ABSTRACT: Social connections between people influence how they behave and where they go; however, such networks are rarely incorporated in agent-based models of disaster. To address this, we introduce a novel synthetic population method which specifically creates social relationships. This synthetic population is then used to instantiate a geographically explicit agent-based model for the New York megacity region which captures pre- and post- disaster behaviors. We demonstrate not only how social networks can be incorporated into models of disaster but also how such networks can impact decision making, opening up a variety of new application areas where network structures matter in urban settings. 

KEYWORDS: Urban Simulation, Agent-based models, Synthetic Populations, Social Networks, Geographical Information Systems, Disasters.

Synthetic population and social network generation workflow.
Synthetic population at household level within a census track (A) and social network of one individual (B).
Example of a heat-map of traffic density (A) Manhattan is center of the plot. The impact area of the disaster and the health status of the agents (B).

Full Reference:

Jiang, N., Burger, A., Crooks, A.T. and Kennedy, W.G. (2020), Integrating Social Networks into Large-scale Urban Simulations for Disaster Responses. Geosim ’20: 3rd ACM SIGSPATIAL International Workshop on GeoSpatial Simulation, Seattle, WA. (pdf)

Thursday, October 15, 2020

The Impact of Mandatory Remote Work during the COVID-19 Pandemic

In the past we have written about using agent-based modeling to study human resources management issues and how workplace the layout might impact subordinates interactions with managers but with growing amounts data we can explore how employees communicate with each other. To this end, Talha Oz and myself have a  new paper entitled "Exploring the Impact of Mandatory Remote Workduring the COVID-19 Pandemic" which will be presented in a special session on COVID-19 at the 2020 International Conference on Social Computing, Behavioral-Cultural Modeling, & Prediction and Behavior Representation in Modeling and Simulation (or SBP-Brims 2020 for short). 

In this study we exploit metadata (and not content) emitted from commonplace workplace technologies such as calendar and workplace messaging apps collected from a tech company in order to see how mandatory remote work changed communication patterns and how such data can be used to measure organizational health. If this is of interest to you, below we provide the abstract to the paper along with some of the results with respect to how meetings and communication patterns changed from  business as usual (BAU), pre pandemic to that when people were forced to work from home (WFH). Finally at the bottom of the post we provide the full reference and the link to the paper.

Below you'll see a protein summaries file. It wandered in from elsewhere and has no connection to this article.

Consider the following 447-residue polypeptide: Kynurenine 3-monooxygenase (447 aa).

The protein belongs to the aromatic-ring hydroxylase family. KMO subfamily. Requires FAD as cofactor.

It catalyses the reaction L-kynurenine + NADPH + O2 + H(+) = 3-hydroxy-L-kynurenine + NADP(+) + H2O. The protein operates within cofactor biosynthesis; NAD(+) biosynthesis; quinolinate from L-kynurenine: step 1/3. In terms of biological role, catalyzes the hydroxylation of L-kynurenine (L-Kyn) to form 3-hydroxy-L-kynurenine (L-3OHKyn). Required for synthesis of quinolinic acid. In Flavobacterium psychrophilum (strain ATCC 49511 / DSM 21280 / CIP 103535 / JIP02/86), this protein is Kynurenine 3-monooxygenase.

Abstract. During the early months of the COVID-19 pandemic, millions of people had to work from home. We examine the ways in which COVID-19 affect organizational communication by analyzing five months of calendar and messaging metadata from a technology company. We found that: (i) cross-level communication increased more than that of same-level, (ii) while within-team messaging increased considerably, meetings stayed the same, (iii) off-hours messaging became much more frequent, and that this effect was stronger for women; (iv) employees respond to non-managers faster than managers; finally, (v) the number of short meetings increased while long meetings decreased. These findings contribute to theories on organizational communication, remote work, management, and flexibility stigma. Besides, this study exemplifies a strategy to measure organizational health using an objective (not self-report based) method. To the best of our knowledge, this is the first study using workplace communication metadata to examine the heterogeneous effects of mandatory remote work.